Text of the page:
Elevational patterns of abundant and rare bacterial diversity and composition in mountain streams in the southeast of the Tibetan Plateau
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Elevational gradients are powerful ‘natural laboratory’ for testing the responses of microbes to geophysical influences. Microbial communities are normally composed of a few abundant and many rare taxa. Abundant and rare taxa play different ecological roles in kinds of environments, but how their diversity and composition patterns response to elevation gradients is still poorly elucidated. In this study, we investigated the elevational patterns of abundant and rare bacterial diversity and composition in a mountain stream from 712 to 3435 m at Gangrigabu Mountain on the Tibetan Plateau, China. Our results revealed abundant and rare bacteria had similar decreasing elevation trend of alpha diversity, and both of them showed a significant elevational distance-decay relationship. However, the turnover rate of the elevational distance-decay of rare bacteria was higher than that of abundant bacteria. The species-abundance distribution patterns of rare taxonomic composition were associated with the elevational gradient, while most of abundant bacterial clades did not display any relationships with elevation. Our results suggested that rare bacteria were more sensitive to changes in elevation gradient.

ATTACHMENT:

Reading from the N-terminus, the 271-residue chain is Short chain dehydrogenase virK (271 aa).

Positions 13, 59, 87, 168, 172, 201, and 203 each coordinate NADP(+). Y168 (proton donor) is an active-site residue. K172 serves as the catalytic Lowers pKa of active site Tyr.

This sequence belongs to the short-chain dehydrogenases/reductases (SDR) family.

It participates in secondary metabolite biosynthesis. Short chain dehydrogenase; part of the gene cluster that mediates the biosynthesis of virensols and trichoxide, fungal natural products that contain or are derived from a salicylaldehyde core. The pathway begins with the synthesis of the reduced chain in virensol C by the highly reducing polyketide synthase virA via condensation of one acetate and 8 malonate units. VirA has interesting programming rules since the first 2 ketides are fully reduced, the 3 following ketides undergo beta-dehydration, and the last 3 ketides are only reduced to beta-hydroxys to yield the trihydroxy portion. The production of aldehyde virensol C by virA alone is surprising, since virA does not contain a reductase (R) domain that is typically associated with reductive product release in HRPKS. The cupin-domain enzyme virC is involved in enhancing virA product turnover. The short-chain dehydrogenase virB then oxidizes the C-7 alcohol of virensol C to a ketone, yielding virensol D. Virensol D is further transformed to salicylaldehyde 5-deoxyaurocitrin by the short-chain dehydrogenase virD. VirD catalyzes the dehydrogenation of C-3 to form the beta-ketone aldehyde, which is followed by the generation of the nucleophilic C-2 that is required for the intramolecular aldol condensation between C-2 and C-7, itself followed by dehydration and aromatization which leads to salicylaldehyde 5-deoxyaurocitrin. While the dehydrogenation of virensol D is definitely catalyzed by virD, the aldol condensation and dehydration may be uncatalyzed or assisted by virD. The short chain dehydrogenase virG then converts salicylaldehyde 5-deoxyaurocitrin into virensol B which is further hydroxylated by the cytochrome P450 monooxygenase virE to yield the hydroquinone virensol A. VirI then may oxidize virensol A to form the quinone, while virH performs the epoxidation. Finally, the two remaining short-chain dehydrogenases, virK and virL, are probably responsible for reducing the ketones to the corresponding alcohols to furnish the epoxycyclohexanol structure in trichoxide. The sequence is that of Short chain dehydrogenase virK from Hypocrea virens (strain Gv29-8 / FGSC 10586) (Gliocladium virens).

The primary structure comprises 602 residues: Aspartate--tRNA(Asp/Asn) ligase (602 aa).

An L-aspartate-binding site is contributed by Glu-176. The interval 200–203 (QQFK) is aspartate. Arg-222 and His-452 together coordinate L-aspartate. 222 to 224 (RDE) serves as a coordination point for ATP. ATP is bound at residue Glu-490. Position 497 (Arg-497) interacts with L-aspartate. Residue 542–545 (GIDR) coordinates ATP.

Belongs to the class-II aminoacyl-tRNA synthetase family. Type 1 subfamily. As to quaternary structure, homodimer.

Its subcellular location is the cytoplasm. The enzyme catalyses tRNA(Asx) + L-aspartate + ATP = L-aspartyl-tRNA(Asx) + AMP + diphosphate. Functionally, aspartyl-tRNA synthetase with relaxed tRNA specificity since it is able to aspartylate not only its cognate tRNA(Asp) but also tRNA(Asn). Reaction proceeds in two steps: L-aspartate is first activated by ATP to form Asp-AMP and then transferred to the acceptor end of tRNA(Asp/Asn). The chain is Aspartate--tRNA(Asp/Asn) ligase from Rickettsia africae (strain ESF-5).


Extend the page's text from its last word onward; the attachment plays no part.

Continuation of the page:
KeywordsRare bacteria Diversity patterns Elevation gradients Mountain stream
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This work was financially supported by the International Partnership Program of Chinese Academy of Sciences (Grant No. 131C11KYSB20160061) and the National Natural Science Foundation of China (Grant No. 41425004).
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